Months after noticing an air leak on the International Space Station, it looks as though NASA and the ISS crew might finally be close to finding an explanation for the terrifying problem.
According to NASA, the problem has existed for a year, when there was an increase in the standard cabin air leak rate noticed in September 2019. Since discovering the problem, the rate has increased slightly, yet the leak does not present any danger to the crew or the International Space Station currently.
In August, the three members of Expedition 63 – Chris Cassidy, Ivan Vagner, and Anatoly Ivanishin – spent a weekend in the Russian segment of the International Space Station to try and isolate the leak and figure out where it was coming from. On September 28, the Expedition 63 crew continued their attempt to troubleshoot the small leak. The tests involved closing the hatches around the station so that NASA could check the air pressure in each section.
The latest tests have discovered that the leak location is in the main work area of the Zvezda Service Module, with additional work underway to try and find the exact source of the leak. The leak has supposedly been caused by a temporary temperature change on the International Space Station, but the rate of the leak has neither increased nor decreased. The team previously conducted leak checks in the U.S., European and Japanese modules of the U.S segment of the station.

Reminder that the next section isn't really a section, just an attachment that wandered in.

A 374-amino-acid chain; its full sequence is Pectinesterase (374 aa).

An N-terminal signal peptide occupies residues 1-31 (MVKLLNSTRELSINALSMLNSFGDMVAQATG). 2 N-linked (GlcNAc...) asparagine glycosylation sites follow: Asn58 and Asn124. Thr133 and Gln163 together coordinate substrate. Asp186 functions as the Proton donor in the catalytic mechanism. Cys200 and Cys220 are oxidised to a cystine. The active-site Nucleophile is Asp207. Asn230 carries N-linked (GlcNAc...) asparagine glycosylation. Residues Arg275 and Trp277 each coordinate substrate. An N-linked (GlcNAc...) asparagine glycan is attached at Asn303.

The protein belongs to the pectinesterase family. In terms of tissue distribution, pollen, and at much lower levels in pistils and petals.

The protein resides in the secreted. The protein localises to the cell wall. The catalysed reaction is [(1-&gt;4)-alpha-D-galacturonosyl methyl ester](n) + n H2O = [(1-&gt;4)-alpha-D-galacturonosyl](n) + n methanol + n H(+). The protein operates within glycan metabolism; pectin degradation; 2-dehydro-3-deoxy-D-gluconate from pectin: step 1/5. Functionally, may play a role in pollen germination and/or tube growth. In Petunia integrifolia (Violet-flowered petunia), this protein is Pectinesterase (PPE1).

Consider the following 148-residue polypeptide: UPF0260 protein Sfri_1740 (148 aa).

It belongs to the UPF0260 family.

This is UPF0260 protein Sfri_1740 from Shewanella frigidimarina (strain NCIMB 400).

The next few weeks will keep the team of the International Space Station occupied, as they will be receiving the Northrop Grumman Cygnus cargo craft this weekend. The launch will occur on Thursday night from the Wallops Flight Facility in Virginia. In October, the next group of residents will reach the station, NASA astronaut Kate Rubins and cosmonauts Sergey Ryzhikov and Sergey Kud-Sverchkov. This trio is currently at the Baikonur Cosmodrome in Kazakhstan and are currently preparing for their launch which will occur on October 14.
This isn’t the first leak to occur at the International Space Station. In 2018, Russia’s Soyuz spacecraft investigated a small hole. The Russian team originally thought that the leak was caused by a small meteorite, but instead turned out it was made inside the Soyuz, possibly with a drill. Dmitry Rogozin, the head of Roscomos – Russia’s space agency – said that they had discovered the source of the hole, yet refused to divulge the information to NASA.
The International Space Station was first sent into space in 1998, and the first leak was discovered in November of 2004. NASA astronaut Michael Foale discovered another small air leak that confounded controllers. Foale discovered the leak in a cable called the vacuum jumper, where the hose connected with a harness at a window’s edge. NASA also had to seek out another air leak in 2007 after the station installed the Harmony module.
The International Space Station has been quite busy these last few months, as NASA and SpaceX’s Demo-2 was the first crewed commercial mission to the lab, and the astronauts finished spacewalks to fix a broken dark-matter detector and to upgrade the station’s batteries.